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Timothy may have been onto something.

post #1 of 33
Thread Starter 
Well, it was known that Timothy may have been on something now it turns out Timothy may have been onto something.

http://news.independent.co.uk/uk/hea...cle1834341.ece
post #2 of 33
Quote:
* In the late 1960s, a recreational dose typically amounted to one tenth of a grain of sand, or between 100 and 200 micrograms or "mics". Jim Morrison allegedly took 10,000 mics before performing with The Doors in 1966. * But, according to the NHS, there is no evidence to suggest LSD does any long-term damage to the body or mind.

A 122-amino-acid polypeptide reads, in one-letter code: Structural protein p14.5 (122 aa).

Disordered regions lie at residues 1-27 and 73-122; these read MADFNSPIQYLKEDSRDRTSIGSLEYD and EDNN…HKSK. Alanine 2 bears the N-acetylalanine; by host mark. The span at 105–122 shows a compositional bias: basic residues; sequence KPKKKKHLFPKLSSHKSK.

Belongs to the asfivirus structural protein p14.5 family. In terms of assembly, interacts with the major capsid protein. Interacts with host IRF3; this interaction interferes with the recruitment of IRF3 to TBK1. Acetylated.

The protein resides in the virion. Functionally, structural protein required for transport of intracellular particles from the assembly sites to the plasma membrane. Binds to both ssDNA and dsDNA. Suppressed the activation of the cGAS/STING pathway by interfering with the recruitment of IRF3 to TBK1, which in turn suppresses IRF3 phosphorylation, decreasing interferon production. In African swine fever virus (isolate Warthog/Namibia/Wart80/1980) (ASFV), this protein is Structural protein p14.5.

Really?
post #3 of 33
here's an article from January 11, UK Guardian, on the 100th birthday of Albert Hoffman:
Quote: